a bachelor’s degree at University of Minnesota Duluth and
worked on a master’s degree in mathematics at the university’s
Twin Cities campus. There he met his future wife, Marsha, who was
from St. Paul. And he went to work for Remington Rand Univac, which
transferred the new family to California.
There, in his spare time, Karpeles finished his
master’s degree and coursework for a Ph.D. Meanwhile, to earn
extra money, he bought a house to rent out.
“I wanted to teach, but the available jobs
were underpaid,” said Karpeles. “But I paid attention
to what was going on in the schools, and I could see this huge bulge
of children moving through the school system. They were the baby
boomers, of course, and I realized that when they reached their
early 20s they would be in the market for houses.
“So, I kept buying houses,” he said.
“Soon I had so many I didn’t have time to do anything
In the late 1970s, Karpeles, with his wife and
children (they have four) visited a museum and viewed a collection
of old manuscripts and documents. Karpeles said he was fascinated,
both by the documents and their effect on his teenaged children.
“They had moped around the museum that day,
totally disinterested, until they saw some of the documents,”
he said. “All of a sudden my daughter was saying, ‘Hey,
Thomas Jefferson’s handwriting is just like mine,’ and
my son said, ‘Hey, Albert Einstein crossed out words, just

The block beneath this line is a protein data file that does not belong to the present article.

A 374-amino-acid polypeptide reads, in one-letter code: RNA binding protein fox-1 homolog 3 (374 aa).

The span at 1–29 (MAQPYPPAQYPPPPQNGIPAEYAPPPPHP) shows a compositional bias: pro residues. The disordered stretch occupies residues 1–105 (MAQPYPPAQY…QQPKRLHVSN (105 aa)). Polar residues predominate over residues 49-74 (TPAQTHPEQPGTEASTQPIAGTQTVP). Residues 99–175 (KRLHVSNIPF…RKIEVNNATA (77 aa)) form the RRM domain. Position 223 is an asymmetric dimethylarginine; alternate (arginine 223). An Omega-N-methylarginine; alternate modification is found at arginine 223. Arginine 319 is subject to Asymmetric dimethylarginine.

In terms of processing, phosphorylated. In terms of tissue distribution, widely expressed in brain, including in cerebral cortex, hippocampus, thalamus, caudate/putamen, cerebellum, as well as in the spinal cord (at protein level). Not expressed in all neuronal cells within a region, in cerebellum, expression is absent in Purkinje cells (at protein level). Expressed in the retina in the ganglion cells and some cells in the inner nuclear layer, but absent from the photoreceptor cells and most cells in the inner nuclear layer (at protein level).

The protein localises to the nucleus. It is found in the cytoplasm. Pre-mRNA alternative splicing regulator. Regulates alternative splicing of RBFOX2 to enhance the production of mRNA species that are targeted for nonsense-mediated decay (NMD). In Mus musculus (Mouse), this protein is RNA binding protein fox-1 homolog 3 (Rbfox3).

like I do.’ I thought, ‘My God, is it that simple —
just show them the originals?’”
The investor and collector in Karpeles were intrigued;
the teacher in him was turning backflips. “We started buying
documents with a vengeance,” he said.
His first major purchase, in 1978, was the original
manuscript of the book “Prisoner of Zelda” by Anthony
Hope Hawkins. Soon Karpeles was hooked.
“When I look at an original manuscript,”
he said. “I can visualize these heroes of the past as they
wrote it, and I can see their thought processes, through their corrections
or notes in the margins. I can understand them better, and by understanding
them, I have a better understanding of the world itself.”
He doesn’t talk about the prices he pays
or the worth of his collection, though he has said that several
of his documents, including an early proposed draft of the Bill
of Rights, might fetch millions in today’s market.
News accounts of specific auctions say that in
1988 he paid $22,000 for a letter from California pioneer John Sutter
describing the discovery of gold on his property, and that he paid
$38,000 in 1990 for a letter written in 1787 by Ethan Allen, a soldier
who led the Green Mountain Boys in the capture of Fort Ticonderoga
during the American Revolution.
Karpeles has writings ranging from hieroglyphics
on sandstone to Germany’s surrender agreements at the close
of World War II. He has original music written by Mozart, Beethoven,
Wagner and Stravinsky, to name a few.
His favorite document, he said, is Pope Lucius
III’s Proclamation of the Sacred Duties of the Knights of
the Holy Crusades, signed in 1183. “It’s almost impossible
to find something that old and that important, and still intact,”
In addition to sharing some of the husband’s
passion for manuscripts, Marsha Karpeles helps oversee the museums,
acting as director of curators and coordinating grand openings and
special shows. Their son Jason is director of the museum in Tacoma,
and daughter Cheryl Alleman serves that function in Jacksonville.
The family wants the collection to be seen.